Can cohousing fail?

I wonder this from time to time.  Many cohousing groups never get the place built for many reasons – money, not finding appropriate land, money, not having enough people, money, not having enough time/energy, money, etc.  But if the houses are there, can it fail?

I think it comes to the intent of the question. Are you afraid to get involved and lose your money as the group forms, develops, and builds the place? That is a possibility. But after it’s built, what are you afraid of? That you may hate it? That’s a possibility and many a neighbor has moved out realizing cohousing life is not for them or that particular group is not for them.  That you may be irritated beyond belief by one or two neighbors? Could happen. That you aren’t guaranteed friendships or close relationships? That’s true.  

Diana Leafe Christian interviewed intentional communities and failed communities and has written extensively about what works.  Sociocracy seems to be the preferred governance these days that many a community likes.  Finding ways to deal with conflict and hold everyone accountable to the written community policies.  So, the secret ingredients and information is out there.  The problem can be individuals and groups who aren’t putting the time and energy into doing that.  Diana Leafe Christian says that if you visit a community going through struggles, they have the “flu”.  Come back a few years later and they probably got over the growing pain.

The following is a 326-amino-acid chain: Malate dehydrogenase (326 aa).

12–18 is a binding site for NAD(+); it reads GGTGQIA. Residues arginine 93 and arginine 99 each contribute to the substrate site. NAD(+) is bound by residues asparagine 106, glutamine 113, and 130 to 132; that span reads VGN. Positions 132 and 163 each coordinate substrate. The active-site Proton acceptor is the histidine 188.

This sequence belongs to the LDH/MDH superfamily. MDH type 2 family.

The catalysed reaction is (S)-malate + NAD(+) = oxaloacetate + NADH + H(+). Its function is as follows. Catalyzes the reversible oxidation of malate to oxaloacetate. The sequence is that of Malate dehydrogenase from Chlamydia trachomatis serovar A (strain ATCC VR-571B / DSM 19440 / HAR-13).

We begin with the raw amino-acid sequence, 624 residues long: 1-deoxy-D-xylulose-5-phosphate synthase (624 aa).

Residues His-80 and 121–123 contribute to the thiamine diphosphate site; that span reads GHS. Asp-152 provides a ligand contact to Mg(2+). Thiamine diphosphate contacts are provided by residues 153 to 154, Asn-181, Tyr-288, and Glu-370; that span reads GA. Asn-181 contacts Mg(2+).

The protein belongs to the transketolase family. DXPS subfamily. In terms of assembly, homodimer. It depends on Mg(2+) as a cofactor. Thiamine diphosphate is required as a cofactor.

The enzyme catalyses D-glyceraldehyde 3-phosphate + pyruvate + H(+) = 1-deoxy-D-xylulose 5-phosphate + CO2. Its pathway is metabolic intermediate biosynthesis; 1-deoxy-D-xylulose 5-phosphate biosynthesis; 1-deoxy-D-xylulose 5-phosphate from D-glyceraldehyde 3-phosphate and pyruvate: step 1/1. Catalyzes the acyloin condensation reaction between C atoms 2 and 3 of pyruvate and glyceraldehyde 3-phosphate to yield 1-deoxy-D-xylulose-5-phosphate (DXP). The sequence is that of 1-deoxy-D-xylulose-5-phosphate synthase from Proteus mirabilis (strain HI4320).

I also think the “failure” idea comes with the assumption people make going into cohousing. In truth, they have been promised a lot.  The whole idea is a community so people assume that means peace, love, and understanding.  That you will have all the essentials in life – food, shelter, and love.

Here are some of the assumptions I’ve seen people make (me included):

Everyone has the  same idea of community that you do (“like minded” people)

Everyone has the same  expectations for behavior and policies (making a realistic vision will help form this)

Everyone will follow the policies.

Everyone will participate.